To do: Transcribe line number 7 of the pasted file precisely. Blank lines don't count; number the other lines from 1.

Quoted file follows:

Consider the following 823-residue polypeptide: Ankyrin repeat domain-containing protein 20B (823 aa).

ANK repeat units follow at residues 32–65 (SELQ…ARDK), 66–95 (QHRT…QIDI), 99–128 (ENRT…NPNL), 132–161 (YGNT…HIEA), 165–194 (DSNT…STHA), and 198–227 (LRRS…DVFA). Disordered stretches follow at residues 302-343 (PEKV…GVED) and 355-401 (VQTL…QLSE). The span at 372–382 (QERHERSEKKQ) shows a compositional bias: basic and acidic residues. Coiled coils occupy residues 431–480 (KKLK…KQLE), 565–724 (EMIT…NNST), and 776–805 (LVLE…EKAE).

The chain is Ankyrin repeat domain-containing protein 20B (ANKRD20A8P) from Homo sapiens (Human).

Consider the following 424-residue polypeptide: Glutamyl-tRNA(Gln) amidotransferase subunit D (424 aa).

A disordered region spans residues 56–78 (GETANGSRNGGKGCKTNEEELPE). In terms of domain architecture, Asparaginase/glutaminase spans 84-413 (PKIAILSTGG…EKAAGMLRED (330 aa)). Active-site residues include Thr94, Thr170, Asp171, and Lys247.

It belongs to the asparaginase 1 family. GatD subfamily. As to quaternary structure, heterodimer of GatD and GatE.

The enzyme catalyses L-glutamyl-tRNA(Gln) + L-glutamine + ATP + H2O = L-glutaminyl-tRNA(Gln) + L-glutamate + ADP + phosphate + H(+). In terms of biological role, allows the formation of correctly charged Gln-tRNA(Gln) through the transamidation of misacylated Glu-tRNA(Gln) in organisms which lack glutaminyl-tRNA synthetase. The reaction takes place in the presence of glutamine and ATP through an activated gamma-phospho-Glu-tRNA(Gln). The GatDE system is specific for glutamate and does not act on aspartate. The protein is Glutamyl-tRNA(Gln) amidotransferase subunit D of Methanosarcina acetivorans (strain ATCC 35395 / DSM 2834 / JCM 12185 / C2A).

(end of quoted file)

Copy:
The enzyme catalyses L-glutamyl-tRNA(Gln) + L-glutamine + ATP + H2O = L-glutaminyl-tRNA(Gln) + L-glutamate + ADP + phosphate + H(+). In terms of biological role, allows the formation of correctly charged Gln-tRNA(Gln) through the transamidation of misacylated Glu-tRNA(Gln) in organisms which lack glutaminyl-tRNA synthetase. The reaction takes place in the presence of glutamine and ATP through an activated gamma-phospho-Glu-tRNA(Gln). The GatDE system is specific for glutamate and does not act on aspartate. The protein is Glutamyl-tRNA(Gln) amidotransferase subunit D of Methanosarcina acetivorans (strain ATCC 35395 / DSM 2834 / JCM 12185 / C2A).